The party's nomination was expected.
In January, a super-legislature stacked with Maduro loyalists announced that the presidential election, originally scheduled for December, was being brought forward by months.
The Supreme Court, which critics say systematically bows to Maduro, then barred the opposition coalition from fielding a candidate under its banner, and banned several prominent figures from participating.
The opposition, which is fractured and weakened, said the moves are designed to engineer a second term for Maduro, who is broadly unpopular but faces no single opposition figure with strong support.
Maduro, dressed in the color red adopted by the Socialist Party and accompanied by his wife Cilia Flores, accepted the nomination as hundreds of party members yelled "Yes."
Cabello said it was "totally natural" that Maduro, 55, be given the nomination, calling him a "comrade of irreproachable revolutionary conduct."
"We are going to win, I have no doubts of that," Cabello said.
The election will be held against a backdrop of financial and political crisis.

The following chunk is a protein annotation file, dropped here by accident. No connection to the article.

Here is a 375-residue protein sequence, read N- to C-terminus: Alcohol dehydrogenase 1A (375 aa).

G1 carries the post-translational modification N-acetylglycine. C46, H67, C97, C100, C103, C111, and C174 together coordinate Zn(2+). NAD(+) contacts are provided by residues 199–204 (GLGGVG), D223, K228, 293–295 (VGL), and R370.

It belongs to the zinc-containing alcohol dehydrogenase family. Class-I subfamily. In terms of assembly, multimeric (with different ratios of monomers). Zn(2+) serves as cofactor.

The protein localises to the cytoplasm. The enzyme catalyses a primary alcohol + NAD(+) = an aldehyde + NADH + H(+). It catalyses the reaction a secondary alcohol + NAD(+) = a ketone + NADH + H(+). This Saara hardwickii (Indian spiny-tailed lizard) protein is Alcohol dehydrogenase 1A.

The country, impoverished despite being a major oil producer, is suffering food and medicine shortages brought on by a recent period of low oil prices, declining production, and economic mismanagement. It also is in the grips of hyperinflation and is teetering on the brink of outright default.
Venezuela is also increasingly isolated internationally.
The US and EU have imposed sanctions on Maduro and his officials, with Washington calling him a "dictator."
Argentina has said it will not recognize the results of the presidential election, and other major South American nations may follow suit.
US Secretary of State Rex Tillerson is touring South America during which he is raising Venezuela's crisis with governments in the region.
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